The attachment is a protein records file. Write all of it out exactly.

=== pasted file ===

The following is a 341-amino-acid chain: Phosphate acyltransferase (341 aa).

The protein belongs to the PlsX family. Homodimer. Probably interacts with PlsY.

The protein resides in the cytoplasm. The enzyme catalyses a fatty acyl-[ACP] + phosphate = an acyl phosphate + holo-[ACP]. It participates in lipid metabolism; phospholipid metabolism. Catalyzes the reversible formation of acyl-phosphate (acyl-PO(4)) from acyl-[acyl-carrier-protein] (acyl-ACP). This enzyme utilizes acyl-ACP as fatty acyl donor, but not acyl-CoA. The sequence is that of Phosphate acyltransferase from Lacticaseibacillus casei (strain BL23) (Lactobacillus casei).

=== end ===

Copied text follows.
The following is a 341-amino-acid chain: Phosphate acyltransferase (341 aa).

The protein belongs to the PlsX family. Homodimer. Probably interacts with PlsY.

The protein resides in the cytoplasm. The enzyme catalyses a fatty acyl-[ACP] + phosphate = an acyl phosphate + holo-[ACP]. It participates in lipid metabolism; phospholipid metabolism. Catalyzes the reversible formation of acyl-phosphate (acyl-PO(4)) from acyl-[acyl-carrier-protein] (acyl-ACP). This enzyme utilizes acyl-ACP as fatty acyl donor, but not acyl-CoA. The sequence is that of Phosphate acyltransferase from Lacticaseibacillus casei (strain BL23) (Lactobacillus casei).